AJR  Features
From AJR,   July/August 2000

Golden Oldies   

Some rock critics have been plying their trade for decades. Can fiftysomethings relate to hip-hop and Limp Bizkit?

By Lori Robertson
Lori Robertson (robertson.lori@gmail.com), a former AJR managing editor, is a senior contributing writer for the magazine.      

T HE HIP AND TRENDY Joe's Pub at the Public Theater is a pricey bar in New York's East Village that glows a soft red--a candlelit, cabaret-style space that hosts artsy bands and martini-drinking patrons. Robert Christgau, pop music critic for the Village Voice, glances around the tables, wondering aloud how many people there aren't critics or friends of the band.
He had told me he wasn't that keen on the night's act, The Lullaby Baxter Trio, before we walked a few blocks from his Village apartment to the "tony"--as he aptly puts it--Joe's Pub. But he wanted to check it out. The relatively new band, named for its female singer, takes the stage and proceeds to wander from jazzy to folksy to bossa nova, in between chatty introductions from Lullaby. Christgau taps me on the shoulder.
"Is that a green star on her forehead?" he asks, sounding struck by the peculiarity of the shiny gem above the singer's eyebrows.
"I'm not sure if it's green or blue," I answer.
Christgau scribbles notes on a piece of paper, possibly for something he'll write, possibly not. I'm sure he's seen more oddly placed body jewelry than most people his age. The 58-year-old first wrote about pop music for Esquire in 1967, penned his first Voice music column two years later, spent two-and-a-half years at Newsday and has been with the Voice since '74, as music editor for two years and then as a critic and editor.
There are a handful of writers, like Christgau, who started writing about music near the birth of rock criticism in the mid 1960s--and are still going strong. (Influential pioneer Rolling Stone broke onto the scene in 1967, and rock criticism has flourished ever since.) More writers who are in their 40s started their gigs in the '70s. And they've stuck with the odd task of covering an inherently young subject matter as they become more and more removed from the target generation. As the New York Times' Jon Pareles puts it: "Rock criticism is the only job where people would question...if you learned to do your job better as you did it longer."
Sure, music critics get thousands of free CDs each year, free passes to just about any show they'd like to see and interviews with cool rock stars. But it's also the world of late nights, smoke-filled clubs, loud music and periodic waves of teen pop, ŕ la 'N Sync and Britney Spears--and the sex, drugs and rebellion attitude every post-'60s generation has in its teens and twenties, but usually leaves behind to "those kids" growing up behind it. And it's "those kids" whom record companies and music artists often target.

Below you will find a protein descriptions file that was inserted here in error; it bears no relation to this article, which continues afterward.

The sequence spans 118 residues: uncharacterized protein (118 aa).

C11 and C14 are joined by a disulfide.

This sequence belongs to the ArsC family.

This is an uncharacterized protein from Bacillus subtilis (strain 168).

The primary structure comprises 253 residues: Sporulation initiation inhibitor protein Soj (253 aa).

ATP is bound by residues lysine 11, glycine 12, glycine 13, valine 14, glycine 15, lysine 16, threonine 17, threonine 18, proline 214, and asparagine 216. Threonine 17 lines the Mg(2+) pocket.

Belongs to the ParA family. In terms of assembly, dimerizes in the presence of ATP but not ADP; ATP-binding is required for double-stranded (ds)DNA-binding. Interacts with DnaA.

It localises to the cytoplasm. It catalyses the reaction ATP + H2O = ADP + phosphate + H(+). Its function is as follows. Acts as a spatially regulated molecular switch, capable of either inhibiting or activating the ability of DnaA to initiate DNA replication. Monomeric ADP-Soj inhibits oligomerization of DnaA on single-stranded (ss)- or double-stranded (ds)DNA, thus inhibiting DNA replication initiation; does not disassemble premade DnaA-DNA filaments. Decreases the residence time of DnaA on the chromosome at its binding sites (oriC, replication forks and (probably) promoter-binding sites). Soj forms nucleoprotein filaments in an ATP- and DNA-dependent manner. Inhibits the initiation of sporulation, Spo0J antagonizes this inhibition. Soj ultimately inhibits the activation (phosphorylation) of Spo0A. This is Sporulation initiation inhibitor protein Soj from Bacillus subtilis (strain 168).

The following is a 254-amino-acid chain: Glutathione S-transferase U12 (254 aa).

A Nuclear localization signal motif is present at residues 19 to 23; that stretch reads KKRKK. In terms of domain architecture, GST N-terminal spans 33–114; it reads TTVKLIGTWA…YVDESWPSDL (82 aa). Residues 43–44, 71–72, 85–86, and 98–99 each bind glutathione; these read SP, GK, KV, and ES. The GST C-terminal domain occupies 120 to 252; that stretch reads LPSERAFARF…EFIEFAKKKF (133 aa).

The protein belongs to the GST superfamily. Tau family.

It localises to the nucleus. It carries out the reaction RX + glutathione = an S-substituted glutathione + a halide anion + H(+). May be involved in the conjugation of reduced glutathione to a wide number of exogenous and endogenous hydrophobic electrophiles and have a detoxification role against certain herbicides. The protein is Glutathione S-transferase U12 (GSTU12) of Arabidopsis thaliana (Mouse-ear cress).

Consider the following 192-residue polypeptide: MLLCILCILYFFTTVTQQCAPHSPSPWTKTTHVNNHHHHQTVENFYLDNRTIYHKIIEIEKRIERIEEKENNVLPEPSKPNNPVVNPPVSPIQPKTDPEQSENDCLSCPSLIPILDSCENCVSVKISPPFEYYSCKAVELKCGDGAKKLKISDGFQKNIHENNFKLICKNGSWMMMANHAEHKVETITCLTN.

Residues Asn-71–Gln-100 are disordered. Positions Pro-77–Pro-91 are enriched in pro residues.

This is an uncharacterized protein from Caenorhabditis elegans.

The fact that most pop music critics, particularly those who write for newspapers, are baby boomers and up does prompt speculation. How do they do it? And why? Can aging critics continue to understand and relate to music meant for people decades younger? And, conversely, are there young critics out there who are able to bring the needed perspective to their writing that living through history lends? Does age matter?
In the case of the Washington Post's Richard Harrington, the courts may give an answer. The 53-year-old was taken off the full-time music beat after 20 years in the position. He's now suing the paper for age discrimination, though the Post has said that wasn't the reason it switched critics. Harrington's suit asks for the return of his job--one he wasn't ready to leave. The reason he and other critics are often the oldest people they know listening to rapper Kid Rock, they say, is a love of music.
"This is what I know, and I can write about it well," Christgau says. "I still have a lot of fun doing my job."
Chuck Eddy, the Voice's 39-year-old music editor, also present for the Lullaby Baxter show, adds some admiration later that night. "One of the cool things about somebody like Bob [is that] he totally keeps up on what people half his age, a third his age maybe, listen to," he says. "It's great."
Los Angeles Times pop music critic Robert Hilburn, 60, started writing about the subject for the paper as a freelancer in 1968 and came on full time in 1970. "Every 10 years I probably say, 'I'm not going to be doing this another 10 years,' " he says. But it's the freedom and range of music he can write about that keeps him around, and the excitement of hearing a terrific new act. "Every time that greatness happens, you say, 'Wow, I can't wait to write about that person.' "
Jane Scott, at Cleveland's Plain Dealer, first wrote about rock 'n' roll when the Beatles came to town in '64. At 81, she's still a rock writer with the paper. "I just feel that it's exciting, and it's fun, and I love to go to concerts, and I love to talk to people.... And besides, I don't have to pay for my ticket," she says.
"Some journalists write about stuff they're not interested in," says Pareles, 46, who first got paid for his music criticism in 1975 and has been writing for the Times since '82. "I don't think rock critics do that.... It's not like we do it for the status.... We do it because we love the music."